For as long as anyone can remember, Google's video personality has been deeply bipolar.
On one hand, there's YouTube, the massive consumer video storage and delivery platform that has grown so fast, and so dramatically, that its come to define what web video is. In just the 12 months ended in March, uploads to YouTube jumped from a stunning 24 hours per minute to 38 hours per minute. To put that in some perspective, that means that it would take one individual eight years of constant tube time to watch one day's worth of uploads.
On the other hand, there's Google Video, Google TV, and now an emerging new flavor of YouTube  itself--all initiatives that search giant has put in place to try to capture their share of the television ad market, estimated to be $50 billion a year for broadcast, and $25 billion in cable in the U.S. alone.
Why is YouTube now launching a highly touted, deeply capitalized, and potential earth shattering shift to become the new "cable television programming" of the web?
The answer, simply put, is that they have to. And they're not the first program to be bent to the will of Madison Avenue.
In fact, back in the early days of cable TV, music television was re-invented by Madison Avenue. Here's a brief trip back in the time machine:
MTV launched the memorable and effective "I Want My MTV" campaign in 1984. And, as it turns out, people did.
MTV was a hit, garnering viewers and legions of fans for the fledgling music television channel. The only problem, MTV founders now recall, was advertising. Did Madison Avenue want its MTV?
It turns out, not so much. The reason was ratings.
MTV, with its short music videos, was getting lots of viewers to hop in, and hop out. Nielsen, the TV ratings company, rated networks on the quarter hour. So MTV wasn't moving the ratings needle, hence without the all important ratings chips that Madison Avenue bought their ads based on, MTV wasn't burning up the media buyers must-have avails.
So, what did MTV do? In the fall of 1987 they began to realize they couldn't just show music videos all the time, so MTV launched a trio of new shows: Week In Rock, Club MTV and Remote Control.
Then in 1992, MTV premiered The Real World, and in a happy accident, a show I created, MTV UNfiltered, which that may well have given keen-eyed observers a clue as to what YouTube would become. Viewers, it turned out, like to be content creators. But I digress.
So now Google is faced with the same problem. YouTube is wildly popular, yet its eclectic mix of YouTuber content creators, and short unpredictable web 'hits' are a viral phenomenon that are almost impossible to fit into a media buyers' annual budget strategies. So, with piles of ad revenue at stake, YouTube is finally listening to what Madison Avenue has been saying all along: "Make it look like shows and channels and we'll point our media budget firehose at your ad avails. Otherwise, we'll keep buying elsewhere."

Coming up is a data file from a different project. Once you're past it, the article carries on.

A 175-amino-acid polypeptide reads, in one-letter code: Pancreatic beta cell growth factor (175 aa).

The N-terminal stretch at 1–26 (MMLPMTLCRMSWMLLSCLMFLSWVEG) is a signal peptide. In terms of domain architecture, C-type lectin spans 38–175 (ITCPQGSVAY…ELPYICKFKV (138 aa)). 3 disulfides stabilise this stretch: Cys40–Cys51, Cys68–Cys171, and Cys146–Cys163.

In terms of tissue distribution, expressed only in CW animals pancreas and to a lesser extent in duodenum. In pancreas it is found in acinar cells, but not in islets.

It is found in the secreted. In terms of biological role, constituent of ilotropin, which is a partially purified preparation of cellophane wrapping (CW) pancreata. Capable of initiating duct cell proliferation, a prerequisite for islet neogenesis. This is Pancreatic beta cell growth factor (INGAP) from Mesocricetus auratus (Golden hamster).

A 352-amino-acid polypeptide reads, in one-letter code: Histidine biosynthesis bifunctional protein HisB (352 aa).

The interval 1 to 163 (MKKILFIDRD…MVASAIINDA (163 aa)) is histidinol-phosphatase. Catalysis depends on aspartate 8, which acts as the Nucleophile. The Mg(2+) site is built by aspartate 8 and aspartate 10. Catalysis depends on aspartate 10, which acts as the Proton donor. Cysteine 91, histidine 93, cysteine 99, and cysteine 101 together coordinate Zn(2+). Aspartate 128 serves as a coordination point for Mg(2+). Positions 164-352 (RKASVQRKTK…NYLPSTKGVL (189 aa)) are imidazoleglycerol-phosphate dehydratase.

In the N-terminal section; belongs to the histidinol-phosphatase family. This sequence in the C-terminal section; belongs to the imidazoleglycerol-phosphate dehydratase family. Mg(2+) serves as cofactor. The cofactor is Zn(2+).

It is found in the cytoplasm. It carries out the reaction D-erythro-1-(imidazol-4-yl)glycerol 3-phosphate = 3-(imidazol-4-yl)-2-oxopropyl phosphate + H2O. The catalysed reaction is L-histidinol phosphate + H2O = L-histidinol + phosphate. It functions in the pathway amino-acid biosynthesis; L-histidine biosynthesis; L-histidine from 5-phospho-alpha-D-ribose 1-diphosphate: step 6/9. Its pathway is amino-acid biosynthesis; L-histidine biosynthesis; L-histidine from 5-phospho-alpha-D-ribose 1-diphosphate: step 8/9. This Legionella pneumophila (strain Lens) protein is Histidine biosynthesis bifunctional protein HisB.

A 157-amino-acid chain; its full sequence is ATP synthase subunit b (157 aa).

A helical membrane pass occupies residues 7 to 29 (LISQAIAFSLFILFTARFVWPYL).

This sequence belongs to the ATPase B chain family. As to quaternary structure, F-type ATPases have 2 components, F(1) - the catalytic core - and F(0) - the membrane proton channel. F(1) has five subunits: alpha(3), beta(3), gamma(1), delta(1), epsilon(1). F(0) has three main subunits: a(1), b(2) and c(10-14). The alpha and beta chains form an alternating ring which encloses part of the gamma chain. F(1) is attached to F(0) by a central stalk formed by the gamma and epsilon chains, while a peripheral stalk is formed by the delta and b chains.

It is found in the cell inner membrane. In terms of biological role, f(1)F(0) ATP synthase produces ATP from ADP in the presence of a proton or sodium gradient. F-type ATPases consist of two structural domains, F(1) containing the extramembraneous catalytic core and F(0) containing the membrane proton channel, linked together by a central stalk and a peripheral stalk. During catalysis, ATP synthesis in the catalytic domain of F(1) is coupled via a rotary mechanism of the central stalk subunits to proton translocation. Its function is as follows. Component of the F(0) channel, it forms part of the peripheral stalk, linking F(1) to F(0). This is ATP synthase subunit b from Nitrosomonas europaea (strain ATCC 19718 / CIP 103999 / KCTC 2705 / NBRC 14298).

YouTube is throwing money at some of the best known and most respected content creators working today.
As YouTube posted on its blog: "Our goal with this channels expansion, along with the grants and educational programs we’ve launched in the past year, is to bring an even broader range of entertainment to YouTube, giving you more reasons to keep coming back again and again. And for advertisers, these channels will represent a new way to engage and reach their global consumers." (Here's a list of the channels that YouTube has commissioned .)
It's a big list, including cool kids (Vice magazine, Pitchfork.com), famous folks (Ashton Kutcher, Amy Poehler), musicians (Pharrell, Jay-Z, Madonna), sports (Shaquille O'Neal, SBnation) comedy studios (MyDamn Channel, The Onion) automotive (MotorTrend, Car and Driver), skateboarders (Tony Hawk), news outlets (The Wall Street Journal), and more. Each partner will reportedly get an advance of up to $5 million; if and when that's recouped via advertising revenue, the partners will split any additional revenues roughly evenly.
What YouTube has done is smart on a number of levels. Clearly more and more people are watching video on their tablets and mobile devices. Cisco reports that internet video was 40 percent of consumer internet traffic in 2010, but will continue to grow dramatically becoming 90 percent of global consumer traffic by 2015. That number has baked in the trend of flat screen users to connect to IPTV sources.
At the same time, YouTube has created a clutter problem in web video simply a result of their stunning success. Today video volume uploaded to YouTube has grown tremendously. Today, estimates put You Tube hourly uploads at 48 hours per minute.
The results is that video viewers, looking for quality or contextual content, are finding it harder and harder to get quality content. The solution that YouTube has implemented, curated quality channels, could well solve a problem for both viewers and advertisers alike.
But where does that leave YouTube's legacy business of free, consumer, 'long tail' content? Can YouTube both monetize the high-value paid channels, and create reasonable economics around the increasly noisy user-generated uploaded content? While YouTube's server costs and distributed storage certainly don't cost them much, you have to believe that the continued growth of uploads, and the relatively flat value of that inventory has to make for a tough business case. After all, the value of the inventory on the YouTube content is actually flat, or going down, as the costs and volume go up. Free video has fueled a powerful revolution, but nothing lasts for ever.
That said, video is here to stay, and on the rise. So expect new models to emerge to support that need, and lots of opportunity surrounding the video space as the market bifurcates.
[Image: YouTube channel GunWebsites ]